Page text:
• Check for hypertension, supraclavicular adenopathy and flank or abdominal mass with bruit
  • Presence of varicocele and paraneoplastic syndromes (eg hypercalcemia, erythrocytosis and Stauffer syndrome) should raise suspicion
  • If patients presents with gross hematuria with vermiform clots, consider upper urinary tract bleeding


  • Essential for evaluating and staging renal masses, as well as for therapeutic planning

Bone Scan

  • Only indicated in patients with bone pain and/or an elevated serum alkaline phosphatase

Chest X-ray

  • An essential part of patient's initial work-up

Computed Tomography (CT) Scan

  • Can differentiate cystic masses from solid masses
  • Supplies information about the lymph node, renal vein and inferior vena cava involvement
  • Main modality for the assessment of renal masses, with pre- and post-contrast enhanced scanning of the abdomen, pelvis and chest
  • Abdominal CT scan primarily determines the extent of local and regional involvement
  • Chest CT scan evaluates the presence of pulmonary or mediastinal lymph node metastases

Intravenous Pyelogram (IVP)

  • Series of x-rays of the kidneys, ureters and bladder are taken to find out if cancer is present in these organs

Magnetic Resonance Imaging (MRI) Scan

  • Used to evaluate the inferior vena cava and right atrium for tumor involvement
  • Helpful in cases of renal insufficiency or contrast allergy preventing the use of IV contrast
  • May also be used in the assessment of inferior vena cava (IVC) thrombus or on clarifying the anatomy of individual renal lesions

Percutaneous Biopsy

  • Used in the evaluation of potentially malignant cystic renal lesions detected by ultrasound or CT scan
  • May also be used for small renal masses if there is a high index of suspicion for a metastatic lesion to the kidney, lymphoma or a focal kidney infection
  • May be considered when a central renal mass is present suggestive of urothelial carcinoma if with metastatic disease or if patient cannot tolerate ureteroscopy

Positron Emission Tomography (PET) Scan

  • Evaluation of lymph node involvement and to measure the area of metastasis
  • Has high sensitivity and specificity for primary lesion


  • Initially detects renal tumors and distinguishes a simple benign cyst from a complex cyst or a solid tumor
  • Detection of tumors depends on the size, location and echogenecity of the lesion


  • May consider when a central renal mass is present and suggestive of urothelial carcinoma

Laboratory Tests

  • Complete blood cell (CBC) with differential
  • Electrolytes
  • Serum lactate dehydrogenase (LDH)
  • Liver function tests [alanine aminotransferase (ALT) and aspartate aminotransferase (AST)]
  • Renal profile
  • Serum corrected calcium
  • Urinalysis
  • Urine cytology or uteroscopy
  • Genetic evaluation (for patients with multiple tumors or <46 years of age)


Anatomic Classification Systems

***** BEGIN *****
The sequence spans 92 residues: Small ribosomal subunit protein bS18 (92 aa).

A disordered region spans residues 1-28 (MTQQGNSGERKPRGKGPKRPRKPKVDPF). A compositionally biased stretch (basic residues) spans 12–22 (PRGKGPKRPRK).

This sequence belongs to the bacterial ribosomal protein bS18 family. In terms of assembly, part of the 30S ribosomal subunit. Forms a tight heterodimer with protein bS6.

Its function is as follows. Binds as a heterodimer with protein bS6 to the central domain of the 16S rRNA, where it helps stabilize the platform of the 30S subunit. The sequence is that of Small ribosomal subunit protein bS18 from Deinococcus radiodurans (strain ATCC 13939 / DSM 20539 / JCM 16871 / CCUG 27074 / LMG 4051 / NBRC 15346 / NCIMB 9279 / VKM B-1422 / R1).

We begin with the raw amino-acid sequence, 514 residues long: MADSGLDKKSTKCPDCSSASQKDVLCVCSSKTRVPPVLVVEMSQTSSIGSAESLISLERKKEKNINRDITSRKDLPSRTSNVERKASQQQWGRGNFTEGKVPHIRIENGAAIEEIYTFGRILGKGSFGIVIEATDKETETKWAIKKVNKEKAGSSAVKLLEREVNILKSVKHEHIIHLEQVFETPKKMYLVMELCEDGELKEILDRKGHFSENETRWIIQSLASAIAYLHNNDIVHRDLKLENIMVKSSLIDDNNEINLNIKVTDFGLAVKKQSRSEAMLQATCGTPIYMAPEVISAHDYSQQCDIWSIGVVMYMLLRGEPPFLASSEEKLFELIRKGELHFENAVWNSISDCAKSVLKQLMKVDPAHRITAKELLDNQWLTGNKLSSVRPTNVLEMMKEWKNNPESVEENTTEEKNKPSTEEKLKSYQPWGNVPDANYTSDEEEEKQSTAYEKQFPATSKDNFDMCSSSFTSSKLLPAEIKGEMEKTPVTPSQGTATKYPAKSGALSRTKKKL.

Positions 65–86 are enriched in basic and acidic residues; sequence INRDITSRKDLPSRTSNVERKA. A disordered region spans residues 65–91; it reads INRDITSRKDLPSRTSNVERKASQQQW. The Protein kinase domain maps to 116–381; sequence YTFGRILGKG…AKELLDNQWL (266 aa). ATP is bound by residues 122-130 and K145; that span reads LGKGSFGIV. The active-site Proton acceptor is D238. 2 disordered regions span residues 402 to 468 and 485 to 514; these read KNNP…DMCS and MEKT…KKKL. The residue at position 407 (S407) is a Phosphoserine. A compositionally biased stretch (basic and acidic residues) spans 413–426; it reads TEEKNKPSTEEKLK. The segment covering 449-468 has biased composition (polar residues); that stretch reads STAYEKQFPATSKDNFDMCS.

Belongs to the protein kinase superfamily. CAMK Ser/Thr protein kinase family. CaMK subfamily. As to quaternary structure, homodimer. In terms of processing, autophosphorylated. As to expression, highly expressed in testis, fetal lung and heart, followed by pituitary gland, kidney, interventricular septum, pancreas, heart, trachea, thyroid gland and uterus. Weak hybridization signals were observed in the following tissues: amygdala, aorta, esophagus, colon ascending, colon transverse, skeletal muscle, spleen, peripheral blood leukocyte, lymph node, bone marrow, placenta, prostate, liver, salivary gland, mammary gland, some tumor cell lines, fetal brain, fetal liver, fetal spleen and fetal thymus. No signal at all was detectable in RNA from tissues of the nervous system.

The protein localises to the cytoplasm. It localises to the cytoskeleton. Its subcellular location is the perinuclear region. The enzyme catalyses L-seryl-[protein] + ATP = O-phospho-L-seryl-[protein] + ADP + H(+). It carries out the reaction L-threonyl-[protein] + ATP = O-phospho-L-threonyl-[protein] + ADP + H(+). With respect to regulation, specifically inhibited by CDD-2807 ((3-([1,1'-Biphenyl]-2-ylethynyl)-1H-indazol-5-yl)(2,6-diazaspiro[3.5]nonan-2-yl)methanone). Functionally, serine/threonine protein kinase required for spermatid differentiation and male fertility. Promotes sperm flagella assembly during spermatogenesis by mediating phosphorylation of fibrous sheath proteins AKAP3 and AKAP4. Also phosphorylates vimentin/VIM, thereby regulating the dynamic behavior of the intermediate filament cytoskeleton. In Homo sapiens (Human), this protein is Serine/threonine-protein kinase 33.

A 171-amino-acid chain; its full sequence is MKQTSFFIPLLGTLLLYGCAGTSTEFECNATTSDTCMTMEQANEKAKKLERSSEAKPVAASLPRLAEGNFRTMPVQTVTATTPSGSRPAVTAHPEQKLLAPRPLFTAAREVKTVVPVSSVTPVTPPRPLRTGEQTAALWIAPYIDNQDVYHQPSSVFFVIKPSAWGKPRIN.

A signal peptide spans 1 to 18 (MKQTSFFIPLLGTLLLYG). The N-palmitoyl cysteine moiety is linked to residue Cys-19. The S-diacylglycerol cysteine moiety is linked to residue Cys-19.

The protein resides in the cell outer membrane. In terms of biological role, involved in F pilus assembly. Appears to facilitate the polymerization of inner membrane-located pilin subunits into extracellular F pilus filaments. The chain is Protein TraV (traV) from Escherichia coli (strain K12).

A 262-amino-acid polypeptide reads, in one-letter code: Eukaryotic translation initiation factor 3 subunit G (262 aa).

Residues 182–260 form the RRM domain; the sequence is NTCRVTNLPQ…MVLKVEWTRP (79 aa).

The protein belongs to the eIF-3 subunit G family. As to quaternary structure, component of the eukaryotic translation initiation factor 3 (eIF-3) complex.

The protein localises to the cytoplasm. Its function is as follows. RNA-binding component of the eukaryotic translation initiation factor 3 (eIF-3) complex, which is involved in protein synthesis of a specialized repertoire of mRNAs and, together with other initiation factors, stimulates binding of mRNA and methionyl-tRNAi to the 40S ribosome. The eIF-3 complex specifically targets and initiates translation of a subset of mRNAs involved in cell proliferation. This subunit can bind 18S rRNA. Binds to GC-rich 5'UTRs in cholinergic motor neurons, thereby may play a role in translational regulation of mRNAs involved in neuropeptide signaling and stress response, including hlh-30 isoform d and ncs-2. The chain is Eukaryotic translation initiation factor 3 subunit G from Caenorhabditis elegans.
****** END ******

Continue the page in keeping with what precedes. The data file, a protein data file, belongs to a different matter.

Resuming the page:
• The Preoperative Aspects, Dimensions Used for an Anatomical (PADUA) classification system, R.E.N.A.L. nephrometry score and the C-index are used to standardized the description of renal tumors
  • These includes assessment of the tumor size, exophytic/endophytic properties, nearness in the collecting system, renal sinus and in the anterior and/or posterior location
Histological Classification of Renal Cell Tumors
  • Based on the World Health Organization classification of 2016
  • More pertinent segregation is based whether the tumor histological subtype belongs to clear cell or non-clear cell
Clear Cell Subtypes
  • Clear cell RCC (ccRCC)
  • Clear cell papillary RCC
Non-clear Cell Subtypes
  • Multilocular cystic renal neoplasm of low malignant potential
  • Hereditary leiomyomatosis and RCC-associated RCC
  • Succinate dehydrogenase-deficient RCC
  • Acquired cystic disease-associated RCC
  • Papillary RCC
  • Chromophobe RCC
  • Collecting duct carcinoma
  • Renal medullary carcinoma
  • MiT family translocation RCC
  • Mucinous tubular and spindle cell carcinoma
  • Tubulocystic RCC
  • Unclassified RCC
  • Papillary adenoma
  • Oncocytoma

Screening Recommendations

  • For patients with confirmed hereditary RCC without radiographic or pathologic diagnosis, the following are recommended:
    • Screening should start 10 years prior to the earliest age at which a family member was diagnosed
    • Abdominal MRI (preferred) or CT scan may be used with and without contrast depending on tumor type:
      • BAP1-tumor predisposition syndrome (BAP1-TPDS): Every 2 years starting at 30 years of age
      • BHDS: Every 3 years starting at 20 years of age
      • HLRCC: Annually starting at 8-10 years of age
      • HPRC: Every 1-2 years starting at 30 years of age
      • PGL/PCC: Every 4-6 years starting at 12 years of age
      • TSC: Every 3-5 years starting at 12 years of age
      • VHL: Every 2 years starting at 15 years of age, to assess the kidneys, pancreas and adrenals
    • Frequency of imaging may be increased once lesions have been detected
Editor's Recommendations
Special Reports